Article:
The mantle is passing at the world's nuclear watchdog. It is not yet clear to whom, but one thing is certain: the International Atomic Energy Agency (IAEA) will need strong leadership to navigate the political waters of an eventual solution to the Iranian crisis. It is the IAEA that will be called to monitor a settlement.
The IAEA failed last week in a first effort to elect a new chief. The top candidate, mild-mannered Japanese ambassador Yukiya Amano, fell just a vote shy in a secret balloting.
Some nations, among them Russia and China according to diplomats, worried that the agency – charged with monitoring Iran's nuclear work – could become a rubber-stamp for US policy if led by a mainstream American ally. The second candidate, Abdul Samad Minty from South Africa, was seen as too confrontational.
The reign of current IAEA director general Mohamed ElBaradei has been somewhat stormy. The unassuming Egyptian defied the United States over the Iraq war and has been a thorn in Washington's side over Iran. Mr. ElBaradei, who writes the agency's verification reports, has refused to certify the US claim that Iran seeks nuclear weapons. He says the "jury is still out" on what the Islamic Republic's intentions are.
ElBaradei is stepping down in December. The change comes at an epochal time. The jury may be out on Iran's intentions but it is certain to achieve this year the strategic capability to make enough enriched uranium to embark on making atom bombs, if it so wishes. Iran insists it only seeks to make fuel for nuclear power. The US does not believe this. Israel considers the Iranian nuclear program, and accompanying missile capabilities, as a threat to its very existence.
The IAEA's investigation of Iran's nuclear program has stalled, despite all the issues that have been clarified in the past six years, and there are many. The remaining question is the most important: What are the possible military dimensions of Iran's atomic work? The IAEA and the Iranians have not had working meetings on this matter since last summer. The Iranians dismiss the so-called alleged studies (documents the US says show weaponization work), as forgeries. The investigation is on hold and waiting for new injection from the engagement diplomacy of President Obama.
"Iran's participation will depend on some kind of political deal," a diplomat close to the IAEA told me.
But the stalemate, and the frustrations of the IAEA's effort since 2003 to unravel the meaning of Iran's nuclear program, do not call into question the agency's essential role.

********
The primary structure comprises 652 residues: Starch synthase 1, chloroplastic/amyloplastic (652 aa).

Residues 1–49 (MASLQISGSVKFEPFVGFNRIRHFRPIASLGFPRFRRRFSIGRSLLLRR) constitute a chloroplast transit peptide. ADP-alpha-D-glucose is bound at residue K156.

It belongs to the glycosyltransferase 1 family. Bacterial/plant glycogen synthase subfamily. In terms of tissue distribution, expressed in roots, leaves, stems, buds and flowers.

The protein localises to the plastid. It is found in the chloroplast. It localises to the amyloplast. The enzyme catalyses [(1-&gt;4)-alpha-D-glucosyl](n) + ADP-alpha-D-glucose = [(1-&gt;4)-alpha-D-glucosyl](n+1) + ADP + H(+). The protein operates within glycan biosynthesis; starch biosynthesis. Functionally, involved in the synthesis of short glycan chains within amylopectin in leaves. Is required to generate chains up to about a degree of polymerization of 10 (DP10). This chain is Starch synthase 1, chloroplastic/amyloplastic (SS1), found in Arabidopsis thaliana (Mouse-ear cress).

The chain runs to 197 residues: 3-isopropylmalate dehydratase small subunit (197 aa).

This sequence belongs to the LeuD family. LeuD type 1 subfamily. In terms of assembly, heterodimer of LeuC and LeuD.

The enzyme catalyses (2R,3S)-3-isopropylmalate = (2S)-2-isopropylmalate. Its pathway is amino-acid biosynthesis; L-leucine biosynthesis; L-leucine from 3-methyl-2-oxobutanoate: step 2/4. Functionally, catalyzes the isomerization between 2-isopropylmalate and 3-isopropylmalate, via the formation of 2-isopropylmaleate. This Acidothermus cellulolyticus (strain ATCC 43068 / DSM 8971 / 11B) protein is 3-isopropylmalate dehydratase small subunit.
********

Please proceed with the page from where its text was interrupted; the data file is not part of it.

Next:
Several US officials have said that despite past problems, despite the Bush administration's disputes with ElBaradei, the IAEA remains the world's "eyes and ears." One official said: "The window we have into Iran's nuclear program is based on IAEA inspections. You can't replace the eyewitness assessment of experts who are actually in the facility."
Thus, the election of a new director general is significant. A new round of soliciting candidates has begun. Contenders may now include Spaniard Luis Echavarri, who heads the nuclear energy arm at the Organization for Economic Cooperation and Development, and even former Mexican President Ernesto Zedillo, who chaired a commission of eminent persons who reported on the future of the IAEA. If this round fails, a staff member from the IAEA could emerge, as ElBaradei did in 1997 when he was assistant director general for external relations.
The bottom line is that the integrity of the IAEA as an independent voice, an ongoing concern of ElBaradei's, has to be maintained. A diplomatic solution to the Iranian nuclear crisis, if one can be reached, will depend on the agency's verification of Iran's atomic program. This could involve making sure that uranium enrichment does not go beyond bounds set or guaranteeing that there is no enrichment work within the vast Islamic state. In any case, IAEA inspectors will be needed on the ground.
To do effective verification, the agency will require a larger budget and more help, such as increased intelligence information from member countries. It will also undoubtedly seek an expanded mandate to carry out more aggressive investigations. With all this in play, the agency must have a strong and wily director general. His effectiveness will hinge on winning trust from the two sides of the non-proliferation coin – developing nations wanting atomic power and Western states demanding guarantees against the spread of nuclear weapons.
Michael Adler is a public policy scholar at the Woodrow Wilson International Center for Scholars.